Court Backs Mittal In Dispute With ThyssenKrupp Over Dofasco Sale

ThyssenKrupp said it will looks into building factory in U.S.

Arcelor Mittal will be able to keep control over profitable Canadian steelmaker Dofasco after a Dutch court on Jan. 23 sided with Mittal in its dispute with German ThyssenKrupp. The court ruled that Mittal, which last June acquired Arcelor and is now known as Arcelor Mittal, cannot be obliged to sell Dofasco to ThyssenKrupp. The German steelmaker had taken legal action to acquire Dofasco.

Dofasco is one of the most profitable north American steelmakers, providing steel to the automobile industry and with Japanese Honda as one of their biggest clients. Prior to its merger with Mittal, Arcelor, which had bought Dofasco in January 2006, transferred its shares in the Canadian company to an independent foundation in The Netherlands, Strategic Steel Stichting.

Mittal Steel later struck a deal with ThyssenKrupp to sell the German group Dofasco if Mittal were successful in acquiring Arcelor. But the Dutch court ruled that under the agreement Mittal could only be required to make "reasonable efforts" to try to make Arcelor sell the shares. The judge said Mittal had fulfilled these requirements.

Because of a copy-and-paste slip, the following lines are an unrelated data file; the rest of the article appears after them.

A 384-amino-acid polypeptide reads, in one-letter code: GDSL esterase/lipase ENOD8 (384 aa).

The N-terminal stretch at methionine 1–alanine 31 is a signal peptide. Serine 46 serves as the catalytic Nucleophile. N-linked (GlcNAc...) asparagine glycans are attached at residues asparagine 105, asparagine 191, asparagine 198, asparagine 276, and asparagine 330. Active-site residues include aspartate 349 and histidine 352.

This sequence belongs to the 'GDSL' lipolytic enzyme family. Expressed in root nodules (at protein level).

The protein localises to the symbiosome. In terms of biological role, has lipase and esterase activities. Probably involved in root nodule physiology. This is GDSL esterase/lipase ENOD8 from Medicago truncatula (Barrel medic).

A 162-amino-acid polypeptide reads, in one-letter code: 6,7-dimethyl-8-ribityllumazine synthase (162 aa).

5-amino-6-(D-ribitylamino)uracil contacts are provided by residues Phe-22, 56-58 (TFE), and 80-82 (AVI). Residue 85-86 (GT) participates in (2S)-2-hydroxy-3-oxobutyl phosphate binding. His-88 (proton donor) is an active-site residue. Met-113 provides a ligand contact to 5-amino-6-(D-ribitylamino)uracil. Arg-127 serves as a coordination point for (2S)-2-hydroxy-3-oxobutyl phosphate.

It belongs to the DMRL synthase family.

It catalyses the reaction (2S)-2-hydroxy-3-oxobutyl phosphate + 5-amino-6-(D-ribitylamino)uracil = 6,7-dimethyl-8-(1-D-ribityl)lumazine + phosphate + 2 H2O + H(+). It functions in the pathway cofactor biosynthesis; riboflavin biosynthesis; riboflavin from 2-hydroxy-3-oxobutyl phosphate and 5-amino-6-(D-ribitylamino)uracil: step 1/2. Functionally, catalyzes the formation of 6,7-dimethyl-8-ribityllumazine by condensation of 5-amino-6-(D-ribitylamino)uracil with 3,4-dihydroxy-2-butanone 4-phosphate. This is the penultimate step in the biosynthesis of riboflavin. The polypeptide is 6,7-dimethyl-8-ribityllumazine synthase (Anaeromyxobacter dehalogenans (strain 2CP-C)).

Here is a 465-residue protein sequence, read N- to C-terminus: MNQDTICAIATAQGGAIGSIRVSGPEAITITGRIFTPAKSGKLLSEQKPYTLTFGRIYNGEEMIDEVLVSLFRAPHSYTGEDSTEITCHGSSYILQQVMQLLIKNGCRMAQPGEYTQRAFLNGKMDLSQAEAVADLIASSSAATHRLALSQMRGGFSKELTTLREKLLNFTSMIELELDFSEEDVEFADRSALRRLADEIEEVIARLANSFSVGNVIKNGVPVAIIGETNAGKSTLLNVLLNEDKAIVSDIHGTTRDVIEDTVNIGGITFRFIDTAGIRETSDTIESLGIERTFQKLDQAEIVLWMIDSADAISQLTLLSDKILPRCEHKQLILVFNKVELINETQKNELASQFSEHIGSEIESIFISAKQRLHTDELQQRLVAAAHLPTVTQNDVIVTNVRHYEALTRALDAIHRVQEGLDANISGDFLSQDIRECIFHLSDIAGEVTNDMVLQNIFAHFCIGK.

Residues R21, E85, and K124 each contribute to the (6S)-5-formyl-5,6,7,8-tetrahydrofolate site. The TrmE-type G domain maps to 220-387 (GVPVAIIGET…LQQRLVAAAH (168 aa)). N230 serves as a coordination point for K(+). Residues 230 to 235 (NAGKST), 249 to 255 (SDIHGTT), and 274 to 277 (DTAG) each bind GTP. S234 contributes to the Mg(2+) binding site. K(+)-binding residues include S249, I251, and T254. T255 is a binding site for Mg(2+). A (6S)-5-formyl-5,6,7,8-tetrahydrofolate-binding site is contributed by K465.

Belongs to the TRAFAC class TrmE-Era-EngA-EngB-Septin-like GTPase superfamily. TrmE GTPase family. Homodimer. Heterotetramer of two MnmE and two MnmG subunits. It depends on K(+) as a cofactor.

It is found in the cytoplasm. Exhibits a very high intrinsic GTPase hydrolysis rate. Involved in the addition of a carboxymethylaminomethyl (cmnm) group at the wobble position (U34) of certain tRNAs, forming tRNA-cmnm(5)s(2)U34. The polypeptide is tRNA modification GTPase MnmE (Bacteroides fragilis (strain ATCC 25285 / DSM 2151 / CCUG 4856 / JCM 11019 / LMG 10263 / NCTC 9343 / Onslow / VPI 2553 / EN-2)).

ThyssenKrupp wanted to obtain Dofaso from the new Arcelor Mittal group and thereby move up from being the 10th biggest steel producer in the world to number six.

The court here said Mittal possessed only "indirect authority" in the matter and that the Dutch foundation, which controls 89% of Dofasco, had recently expressed a desire to decide for itself if it wanted to sell Dofasco. It also determined that that at the time it purchased Dofasco Arcelor was an "independent entity."

ThyssenKrupp said later in a statement "the prospects for... acquiring Dofasco are now greatly reduced." It added that it would "rapidly" pursue efforts to build a factory in the U.S. in order to bolster its position on the North American market.

Copyright Agence France-Presse, 2007

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